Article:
Rasch analysis of the 9-item shared decision making questionnaire in women with breast cancer

Tzu Yi Wu, Cheng Te Chen, Yi Jing Huang, Wen Hsuan Hou, Jung Der Wang, Ching Lin Hsieh

Research output: Contribution to journalArticle

4 Citations (Scopus)

Abstract

Background Shared decision making (SDM) is a best practice to help patients make optimal decisions by a process of healthcare, especially for women diagnosed with breast cancer and having heavy burden in long-term treatments. To promote successful SDM, it is crucial to assess the level of perceived involvement in SDM in women with breast cancer. Objective The aims of this study were to apply Rasch analysis to examine the construct validity and person reliability of the 9-item Shared Decision Making Questionnaire (SDM-Q-9) in women with breast cancer. Methods The construct validity of SDM-Q-9 was confirmed when the items fit the Rasch model's assumptions of unidimensionality: (1) infit and outfit mean square ranged from 0.6 to 1.4; (2) the unexplained variance of the first dimension of the principal component analysis was less than 20%. Person reliability was calculated. Results A total of 212 participants were recruited in this study. Item 1 did not fit the model's assumptions and was deleted. The unidimensionality of the remaining 8 items (SDM-Q-8) was supported with good item fit (infit and outfit mean square ranging from 0.6 to 1.3) and very low unexplained variance of the first dimension (5.3%) of the principal component analysis. The person reliability of the SDM-Q-8 was 0.90. Conclusions The SDM-Q-8 was unidimensional and had good person reliability in women with breast cancer. Implications for Practice The SDM-Q-8 has shown its potential for assessing the level of perceived involvement in SDM in women with breast cancer for both research and clinical purposes.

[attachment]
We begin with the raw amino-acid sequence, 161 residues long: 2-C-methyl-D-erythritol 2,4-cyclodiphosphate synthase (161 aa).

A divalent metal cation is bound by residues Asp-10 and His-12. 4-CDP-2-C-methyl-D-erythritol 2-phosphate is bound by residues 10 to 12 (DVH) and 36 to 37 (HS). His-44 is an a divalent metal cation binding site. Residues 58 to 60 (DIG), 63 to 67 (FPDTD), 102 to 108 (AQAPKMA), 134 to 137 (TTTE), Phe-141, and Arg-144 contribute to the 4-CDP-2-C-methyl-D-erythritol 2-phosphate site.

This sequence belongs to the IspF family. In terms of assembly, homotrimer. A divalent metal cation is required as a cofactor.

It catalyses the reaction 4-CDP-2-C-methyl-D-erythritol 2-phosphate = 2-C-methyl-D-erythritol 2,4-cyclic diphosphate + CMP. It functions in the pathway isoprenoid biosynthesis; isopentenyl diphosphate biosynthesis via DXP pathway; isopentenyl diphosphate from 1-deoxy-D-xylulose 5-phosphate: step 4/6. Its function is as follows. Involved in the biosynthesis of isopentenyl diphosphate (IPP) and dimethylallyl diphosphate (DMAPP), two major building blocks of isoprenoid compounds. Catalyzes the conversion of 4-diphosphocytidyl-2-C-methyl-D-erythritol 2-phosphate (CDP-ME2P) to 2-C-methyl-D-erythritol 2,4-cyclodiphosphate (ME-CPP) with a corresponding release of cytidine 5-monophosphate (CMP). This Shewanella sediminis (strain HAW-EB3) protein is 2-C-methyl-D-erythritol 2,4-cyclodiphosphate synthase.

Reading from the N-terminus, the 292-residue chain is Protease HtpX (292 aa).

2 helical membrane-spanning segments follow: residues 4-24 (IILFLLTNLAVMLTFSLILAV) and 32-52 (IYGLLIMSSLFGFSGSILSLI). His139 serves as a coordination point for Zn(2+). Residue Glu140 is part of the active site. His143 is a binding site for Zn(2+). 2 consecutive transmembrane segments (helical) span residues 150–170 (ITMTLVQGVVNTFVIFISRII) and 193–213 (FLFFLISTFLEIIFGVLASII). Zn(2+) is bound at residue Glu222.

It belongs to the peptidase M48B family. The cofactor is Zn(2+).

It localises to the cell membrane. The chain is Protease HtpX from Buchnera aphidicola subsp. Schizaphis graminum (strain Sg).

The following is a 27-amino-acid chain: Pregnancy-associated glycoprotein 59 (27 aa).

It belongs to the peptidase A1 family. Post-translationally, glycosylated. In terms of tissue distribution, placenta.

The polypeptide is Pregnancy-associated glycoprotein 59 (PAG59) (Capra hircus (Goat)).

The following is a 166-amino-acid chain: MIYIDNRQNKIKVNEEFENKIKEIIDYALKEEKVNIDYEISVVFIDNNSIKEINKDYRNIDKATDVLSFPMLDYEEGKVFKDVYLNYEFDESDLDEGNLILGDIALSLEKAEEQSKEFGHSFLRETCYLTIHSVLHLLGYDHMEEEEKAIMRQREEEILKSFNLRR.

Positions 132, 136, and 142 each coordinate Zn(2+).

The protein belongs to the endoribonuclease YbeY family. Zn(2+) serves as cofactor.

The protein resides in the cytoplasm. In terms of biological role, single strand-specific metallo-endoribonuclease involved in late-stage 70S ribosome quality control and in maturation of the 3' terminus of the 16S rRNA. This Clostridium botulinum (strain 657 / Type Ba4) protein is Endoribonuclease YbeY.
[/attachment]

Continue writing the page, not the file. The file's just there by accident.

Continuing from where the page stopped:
Original languageEnglish
Pages (from-to)E34-E42
Number of pages9
JournalCancer Nursing
Volume42
Issue number3
DOIs
Publication statusPublished - May 1 2019

Keywords

  • Breast cancer
  • Rasch analysis
  • Shared decision making
  • Validity

ASJC Scopus subject areas

  • Oncology
  • Oncology(nursing)

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